“There’s no doubt about it,” Robertson said. “I hope he gets it.” And he hopes people will stop criticizing Russell Westbrook, the Wizards guard, for not yet winning a championship.In his first N.B.A. game, in October 1960, Oscar Robertson registered 21 points, 12 rebounds and 10 assists for the Cincinnati Royals against the Los Angeles Lakers. In his second N.B.A. season, Robertson averaged 30.8 points, 12.5 rebounds and 11.4 assists per game for Cincinnati.Such numerical assemblages — reaching double figures in those three categories — are known in basketball parlance as triple-doubles. Yet Robinson established a league record, with his 181 triple-doubles across 14 seasons, without any fanfare. The term was not coined until the early 1980s, when the Lakers’ Magic Johnson began routinely posting Oscar-esque lines in box scores.“Honestly, I was totally unaware of it,” Robertson said this week.Nearly 50 years removed from Robertson’s final season with the Milwaukee Bucks in 1973-74, there is a hyperawareness of triple-doubles, thanks largely to Russell Westbrook of the Washington Wizards. In 2016-17 with the Oklahoma City Thunder, Westbrook became the first player since Robertson to average a triple-double for a full season, prompting Robertson to travel to Oklahoma to personally congratulate Westbrook.Robertson was traded to Milwaukee from Cincinnati in 1970, and won a championship with the Bucks the next season.Manny Rubio-USA TODAY SportsWestbrook has amassed 178 triple-doubles in his career and, with seven games left on Washington’s schedule entering Wednesday’s play, has a chance to surpass Robertson this season. In a phone interview with The New York Times, Robertson, 82, said he was rooting for Westbrook to do so and discussed the criticism that he, like Westbrook, faced in his Royals days until he teamed up with Kareem Abdul-Jabbar in Milwaukee to lead the Bucks to their only championship, in 1971.This interview has been condensed and lightly edited for clarity.So if they didn’t call them triple-doubles, what did people say about your big statistical performances?Not very much. In those days, they focused on scoring and the blocking of shots. There wasn’t much publicity associated with it. It wasn’t thought of until they went back into the archives and saw what I had done. I was even surprised myself.Over the first five seasons of your N.B.A. career, you averaged a triple-double (30.3 points, 10.4 rebounds, 10.6 assists). Did you personally look at those numbers with any added reverence?I never thought about scoring. I never thought about rebounding. I never thought about assists. I only thought about winning. And we didn’t have such a great basketball team at Cincinnati, so we struggled a little bit. They were waiting on me to, I guess, save the franchise. But you need a team to do those things.What was the secret to being a good rebounder at 6-foot-5?In high school, I played inside and outside. So when I got into the college ranks, I went to the forward position. I just had the fundamentals to be able to play in or out. I always thank my coaches from high school for helping me build those attributes. I just knew how to box out. For me, it was just playing basketball.Cincinnati’s Robertson juggling for possession of the ball against Detroit’s Gene Shue and Chuck Noble in 1961. Bettmann/Getty ImagesWestbrook gets a lot of criticism because he hasn’t been part of a championship team in the N.B.A., and I imagine you faced something similar during your time in Cincinnati. What do you remember about the years before you won a championship with Milwaukee?I think this happens with great basketball players, like Westbrook and myself. I was with Cincinnati for many years, but we never made any notable trades to get better players. If you look back through the history of basketball — and I always tell people this — every team that’s won a championship has made key trades. Boston got Bill Russell. Red Auerbach was very astute at getting older starters from other teams to play off the bench for him. A lot of the teams I played for, they didn’t want to do that.When you look back, how jarring was it to be traded from Cincinnati to Milwaukee in 1970?It was fine. I just resented the fact that the Cincinnati basketball family felt that I hadn’t done anything in 10 years, and all I had done was make All-Pro 10 straight years. But they wanted to trade Oscar Robertson. I just did not want them to try to destroy my credibility and what I had done for the city of Cincinnati. When I went to Milwaukee, I assessed my situation, and I’ll never forget, I told my wife, “I’m not going to be the scorer I was in Cincinnati.” And she said, “Why?” I told her I have to get these other players involved in the game. For us to win, we’ve got to get the other players to make a contribution offensively.Is it accurate to classify you as a Russell Westbrook fan?I totally enjoy the way Westbrook plays. He’s a dynamic individual. They’ve moved him around to different teams and I don’t know why, because I think he’s one of the star guards in basketball. I guess they thought that when he went to Washington that he would not be that effective, but, man, he’s done a tremendous job.“I think he’s one of the star guards in basketball,” Robertson said of Westbrook.Layne Murdoch/NBAE via Getty ImagesAnd you’re rooting for him to break your record for career triple-doubles?There’s no doubt about it. I hope he gets it. I think he’s one of the elite guards in basketball, and I think it’s ridiculous that some sportswriters criticize him because he has not won a championship. Players don’t win championships by themselves. You’ve got to have good management. You need to get with the right group of players.Look at Brooklyn: Who could have done this years ago? How things have changed. It seems now that what’s happening in basketball, and I haven’t seen it happen in football yet, is players will get together and say, “Let’s go and play for this team so we can win.” Years ago, you wouldn’t have thought of doing that.Who else do you enjoy watching in today’s N.B.A.?I like to watch a lot of players, really. LeBron [James], of course. [Stephen] Curry. I like [James] Harden. There are so many great basketball players — including the kid out of Portland: [Damian] Lillard. Curry is probably one of the finest shooters ever, but so is Lillard. He can really shoot the basketball from far out. It’s almost effortless.Long-distance shooting has taken over the modern game. You’re OK with that?It’s a different type of basketball. It’s a players’ game. And it’s a fans’ game — they love this. I’ve always said this: 3-point shots are like 7-footers used to be — they can get a coach fired. If you have 3-point shooters and they don’t make those shots, “That’s it, Coach.” The name of the game is to outscore your opponents. That’s what it’s about. If you can shoot 3-point shots and you can win the basketball game, it’s great. If you start missing those shots and you don’t make the adjustment and start doing some other things, you’re going to be in trouble. More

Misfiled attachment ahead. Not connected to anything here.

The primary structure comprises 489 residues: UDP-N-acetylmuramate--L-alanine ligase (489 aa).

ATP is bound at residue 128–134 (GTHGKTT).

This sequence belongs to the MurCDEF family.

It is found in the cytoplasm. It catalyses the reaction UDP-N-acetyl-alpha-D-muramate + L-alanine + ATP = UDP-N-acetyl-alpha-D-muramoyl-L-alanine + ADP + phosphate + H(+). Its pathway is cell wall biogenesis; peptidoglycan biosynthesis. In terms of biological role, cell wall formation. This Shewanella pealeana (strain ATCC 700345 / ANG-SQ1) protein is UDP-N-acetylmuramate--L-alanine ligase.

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    Harden Reunites With Durant, Far from the Hearts of Sonics Fans